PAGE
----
Anyone that's struggled with things like this knows it comes and goes. Singleness, subfertility, and many other things. Some days, other people can really help by saying, "oh, this worked for me" and so forth. But when it's REALLY bad, I don't care how nauseated you've been in the past, it doesn't help to stand over me eating your donut telling me that I really will feel better eventually and be able to eat donuts with you. All you will do is make me that much worse in that moment! :)

The whole idea made me laugh, but it also helped me to understand a little better. There have been times recently where someone else has been the one hunched over the toilet, and I want them to feel better, but sometimes the words just don't seem right. Then I know that my words are just donuts and all they need to know instead is that I'm close by if they need me or if I can get anything for them, but sometimes they just need space.

And that is the end of my story. (Unfortunately, you have no one but me to blame for the donut embellishment.)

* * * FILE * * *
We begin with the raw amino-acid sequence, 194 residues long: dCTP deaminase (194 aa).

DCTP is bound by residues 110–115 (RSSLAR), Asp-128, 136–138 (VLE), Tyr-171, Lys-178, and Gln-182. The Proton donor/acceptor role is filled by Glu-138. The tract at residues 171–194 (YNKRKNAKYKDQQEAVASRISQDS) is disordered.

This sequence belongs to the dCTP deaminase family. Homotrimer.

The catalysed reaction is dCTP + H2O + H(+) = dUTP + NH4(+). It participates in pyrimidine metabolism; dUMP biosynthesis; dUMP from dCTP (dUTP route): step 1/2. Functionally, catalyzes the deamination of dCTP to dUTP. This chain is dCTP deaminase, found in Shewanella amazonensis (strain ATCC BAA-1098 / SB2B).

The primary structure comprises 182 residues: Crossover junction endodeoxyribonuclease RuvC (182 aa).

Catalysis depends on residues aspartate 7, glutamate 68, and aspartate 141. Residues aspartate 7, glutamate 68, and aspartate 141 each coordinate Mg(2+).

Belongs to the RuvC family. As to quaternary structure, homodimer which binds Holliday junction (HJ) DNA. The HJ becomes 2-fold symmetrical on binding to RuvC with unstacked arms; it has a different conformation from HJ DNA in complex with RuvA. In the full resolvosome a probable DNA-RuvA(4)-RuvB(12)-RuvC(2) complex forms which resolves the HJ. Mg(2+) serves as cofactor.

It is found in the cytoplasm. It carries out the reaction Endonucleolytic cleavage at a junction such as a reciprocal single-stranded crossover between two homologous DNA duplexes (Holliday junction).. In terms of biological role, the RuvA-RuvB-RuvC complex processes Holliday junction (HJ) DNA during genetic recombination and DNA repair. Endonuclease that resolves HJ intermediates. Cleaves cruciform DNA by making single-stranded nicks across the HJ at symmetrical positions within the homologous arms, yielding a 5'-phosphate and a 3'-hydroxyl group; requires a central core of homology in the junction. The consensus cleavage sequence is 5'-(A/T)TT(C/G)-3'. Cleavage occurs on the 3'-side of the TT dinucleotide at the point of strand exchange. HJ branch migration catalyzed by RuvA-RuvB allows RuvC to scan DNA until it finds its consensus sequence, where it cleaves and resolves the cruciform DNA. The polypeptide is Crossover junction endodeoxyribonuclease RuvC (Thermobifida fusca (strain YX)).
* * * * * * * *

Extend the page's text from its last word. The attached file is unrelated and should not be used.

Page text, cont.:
Serious note: THANKS to all the people that have been encouraging to me in the past. I truly do hear your love in what you're saying, and I hope you won't be too offended if I'm not always in a place to completely appreciate it.

Beautiful

This might be the most perfect day since I've been out here. The sky is its normal gorgeous blue with just a few puffy white clouds. The air is a little cooler, about 70 right now, but the breeze is just perfect and there's that certain fall freshness in the air. I am writing this on a brief lunch break while sitting on my balcony. Love it.